A recent storyline on the Shotime series ‘Shameless‘ has focused on the show’s protagonist being charged with a crime for the first time. Fiona Gallagher, Shameless’ lead played brilliantly by Emmy Rossum, is charged with narcotic possession and child endangerment when a child in her care accidentally ingests drugs at her home. In my opinion, the portrayal of the indignities she suffers and choices she is faced with are for the most part realistic depictions of a first time offender’s interaction with the criminal justice system. I think this storyline is laudable, because it is an aspect of the law often overlooked in popular culture (TV shows and movies tend to focus on corporate legal proceedings and capital crimes it seems).
When Fiona is arrested, she is brought to jail awaiting her arraignment. Shameless unflinchingly outlines the discomfort and invasion of privacy one endures in jail. Something I hear almost every day in my office is ‘One night was enough, I will never go back.’ The arraignment is shown next, accurately so as well. Fiona is unable to retain counsel so her bond ends up being set high. Bond, for those who don’t know is an insurance policy that you will return to court for future dates. I’ve found that people who retain counsel have a better shot at getting a reasonable bond, even where they are charged with a felony.
Fiona then struggles with her public defender. While the public defender seems very well versed in nuances of Fiona’s charge, she’s spread thin. This can certainly happen in real life. Public defenders can get very large caseloads that they have to stay competent on and split their time between. There are a lot of capable public defenders, much like Fiona’s, but access to them can be a real issue as shown in Shameless.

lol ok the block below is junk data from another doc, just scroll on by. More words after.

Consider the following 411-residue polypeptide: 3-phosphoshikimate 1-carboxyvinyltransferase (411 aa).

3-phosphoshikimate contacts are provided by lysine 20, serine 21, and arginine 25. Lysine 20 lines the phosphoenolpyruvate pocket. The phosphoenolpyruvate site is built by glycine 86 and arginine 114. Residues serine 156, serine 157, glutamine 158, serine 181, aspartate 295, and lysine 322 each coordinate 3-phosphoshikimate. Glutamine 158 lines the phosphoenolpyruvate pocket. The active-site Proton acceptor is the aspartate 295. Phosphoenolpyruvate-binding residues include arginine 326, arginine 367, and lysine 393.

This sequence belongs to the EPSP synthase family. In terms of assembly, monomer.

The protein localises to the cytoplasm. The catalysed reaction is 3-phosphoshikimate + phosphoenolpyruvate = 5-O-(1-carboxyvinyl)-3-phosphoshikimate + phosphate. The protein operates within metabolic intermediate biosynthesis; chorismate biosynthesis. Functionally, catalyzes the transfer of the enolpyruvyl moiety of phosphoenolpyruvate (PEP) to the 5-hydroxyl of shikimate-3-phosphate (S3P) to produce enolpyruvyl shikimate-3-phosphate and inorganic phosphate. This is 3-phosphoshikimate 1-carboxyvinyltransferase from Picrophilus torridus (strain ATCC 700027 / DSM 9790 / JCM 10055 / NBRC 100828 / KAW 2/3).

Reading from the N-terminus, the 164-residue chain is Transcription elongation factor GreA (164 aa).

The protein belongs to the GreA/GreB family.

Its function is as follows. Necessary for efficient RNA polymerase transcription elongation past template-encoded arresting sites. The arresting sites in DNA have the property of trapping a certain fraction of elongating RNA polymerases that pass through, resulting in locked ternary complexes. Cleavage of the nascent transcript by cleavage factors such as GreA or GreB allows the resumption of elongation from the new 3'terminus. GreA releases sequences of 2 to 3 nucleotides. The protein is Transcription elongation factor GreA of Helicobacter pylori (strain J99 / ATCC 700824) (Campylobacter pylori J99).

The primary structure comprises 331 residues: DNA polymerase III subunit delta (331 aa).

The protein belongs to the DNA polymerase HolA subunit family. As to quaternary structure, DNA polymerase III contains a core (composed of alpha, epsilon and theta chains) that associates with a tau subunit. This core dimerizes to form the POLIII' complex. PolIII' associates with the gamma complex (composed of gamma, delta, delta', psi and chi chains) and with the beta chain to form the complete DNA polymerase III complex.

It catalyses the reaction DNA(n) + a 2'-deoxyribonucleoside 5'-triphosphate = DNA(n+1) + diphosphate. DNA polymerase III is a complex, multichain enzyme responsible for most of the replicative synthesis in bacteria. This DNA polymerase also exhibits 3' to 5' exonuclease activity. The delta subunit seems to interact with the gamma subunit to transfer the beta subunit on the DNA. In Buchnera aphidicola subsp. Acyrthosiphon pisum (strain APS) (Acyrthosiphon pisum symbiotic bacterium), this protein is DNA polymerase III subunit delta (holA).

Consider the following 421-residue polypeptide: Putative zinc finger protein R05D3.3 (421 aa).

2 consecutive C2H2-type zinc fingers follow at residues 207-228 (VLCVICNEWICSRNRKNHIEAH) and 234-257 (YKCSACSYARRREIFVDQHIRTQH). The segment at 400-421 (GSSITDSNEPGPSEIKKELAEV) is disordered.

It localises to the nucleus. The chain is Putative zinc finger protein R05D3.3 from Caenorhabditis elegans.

Subsequently, Fiona struggles with whether or not to take a plea deal. She thinks that the State has her dead-to-rights on the possession issue but feels that she didn’t do anything to endanger the child in her home. Nonetheless, she is offered a plea disposition that likely takes jail off the table. A big part of criminal defense is negotiating pleas and advising clients on their merits. In Shameless, Fiona probably had a losing trial. She was guilty, there were a lot of witnesses, and she didn’t have a viable defense. Given that jail was certainly on the table, a deal was at least worth a conversation. Clients and lawyers have to weigh the probability of success at trial versus the sure thing before them. Fiona hems and haws over this, and ultimately cops a deal admitting guilt before the judge.
Fiona is sentenced to 3 years probation with a conditional house arrest tether. For a felony this seems more or less on point for what I see in the court system. For a felony conviction it’s normal, in Michigan, to receive 12 to 36 months probation. Her reporting, three times a month, struck me as steep but that may be the standard in Illinois. Personally, we see Fiona struggling with her loss of freedom and diminished role in her family. Probation serves different objectives. It is designed both to punish and rehabilitate. Probationers often become dejected over the enormous infringement of freedom they endure. Nonetheless, courts almost universally view probation as a favor being granted in lieu of straight jail time.
Overall, I commend Shameless for its largely accurate depiction of this difficult and oft-neglected topic in pop culture. Fiona’s experience as a first time offender is something we deal with regularly in our practice. We attempt to identify and sympathize with the frustration, fear, uncertainty, and anger our clients experience when they find themselves in a similar position.